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NPR backtracks after whining about Boston electing first-ever female Asian mayor over black candidates

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NPR was blasted on Tuesday for reporting that the historic election of Boston’s first female, Asian mayor, Michelle Wu (D), was considered a “disappointment” to activists because she was chosen over black candidates for the high-level job.

“Michelle Wu, an Asian American, is the first woman and first person of color elected to lead the city. While many are hailing it as a turning point, others see it as more of a disappointment that the three Black candidates couldn’t even come close,” National Public Radio stated in a now-deleted tweet. It was taken down after massive online blowback, although the premise of their story didn’t change. The original title simply parrotted the first paragraph of the story.

Their revised tweet now reads: “Many were hopeful Boston would finally elect its first Black mayor, as most of the nation’s 30 largest cities have already done. Black activists and political strategists reflect on what they can learn from the 2021 campaign season.”

With requisite groveling in a widely panned apology, NPR added: “We realize we don’t always get things right the first time, and our previous tweet/headline misrepresented the story. We deleted the previous tweet, which was causing harm, and have updated the story.”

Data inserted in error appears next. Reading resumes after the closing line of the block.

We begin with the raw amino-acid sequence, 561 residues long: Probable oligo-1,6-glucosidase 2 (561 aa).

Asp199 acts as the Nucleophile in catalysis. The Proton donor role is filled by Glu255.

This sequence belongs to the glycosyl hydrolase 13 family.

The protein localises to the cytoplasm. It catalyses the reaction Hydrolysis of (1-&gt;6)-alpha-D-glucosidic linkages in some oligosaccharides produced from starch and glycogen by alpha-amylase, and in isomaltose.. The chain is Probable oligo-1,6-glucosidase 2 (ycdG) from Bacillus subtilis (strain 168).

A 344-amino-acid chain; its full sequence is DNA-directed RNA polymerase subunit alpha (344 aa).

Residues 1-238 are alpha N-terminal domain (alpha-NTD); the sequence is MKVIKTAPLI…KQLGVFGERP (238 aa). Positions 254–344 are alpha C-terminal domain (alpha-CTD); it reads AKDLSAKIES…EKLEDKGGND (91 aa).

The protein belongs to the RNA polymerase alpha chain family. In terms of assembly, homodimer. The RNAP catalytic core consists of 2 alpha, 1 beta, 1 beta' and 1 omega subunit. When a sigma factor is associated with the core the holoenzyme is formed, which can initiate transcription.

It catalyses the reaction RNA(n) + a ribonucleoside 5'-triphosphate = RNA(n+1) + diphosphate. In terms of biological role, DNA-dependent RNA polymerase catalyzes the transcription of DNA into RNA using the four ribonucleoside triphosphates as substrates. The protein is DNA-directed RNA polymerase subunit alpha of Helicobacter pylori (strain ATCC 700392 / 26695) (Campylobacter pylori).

The NPR article was entitled, “Cheers and some letdown as 1st elected woman and person of color becomes Boston Mayor.” It has now been updated to read, “Why Boston will need to wait longer for its 1st elected Black mayor.”

Instead of openly celebrating Wu’s victory, NPR’s article sounds more like a eulogy. They quoted one devastated Democrat who claimed, “I cried my eyes out because I don’t know the next time we’ll see a Black mayor in our city.”

Another person told NPR that they were “let down” by Wu’s win, but they were “not surprised” that the black candidates were unable to win the political race.

“It’s just one of those things where it feels like what else is new?” she asserted.

A third interviewee claimed he felt “grief” that a black candidate “didn’t make the cut.”

NPR had held out hope until the last minute that a black candidate would win the race, touting polling data that showed the three black candidates got three-quarters of the vote in areas with the highest concentrations of people of color. However, they only won one-quarter of the votes in the whitest areas, according to the leftist media outlet.

The publicly funded non-profit media organization also made sure to quote Massachusetts State Rep. Marie St. Fleur, who called the election data “troubling” for a city “still straining under a longtime reputation as racist.”

The article from NPR was slammed by readers just about everywhere.

“There’s merit to the voices in this story of course, but this framing is absolute trash. Why must we pit POCs against each other in storytelling? Why can’t we celebrate a woman of color who has just reached a massive milestone in her career?” journalist Emma Carew Grovum tweeted.

“Interesting which firsts are hailed as indicative of social transformation and which are caveated and contextualized into oblivion,” MSNBC contributor Noah Rothman remarked.

Others chimed in with biting commentary and were not inclined to let NPR off the hook over the tweet.

“NPR harmed people with its previous tweet,” journalist Glenn Greenwald asserted.

The Media Research Center’s Dan Gainor branded NPR as racist and called for its defunding.

And the hits just kept on coming:

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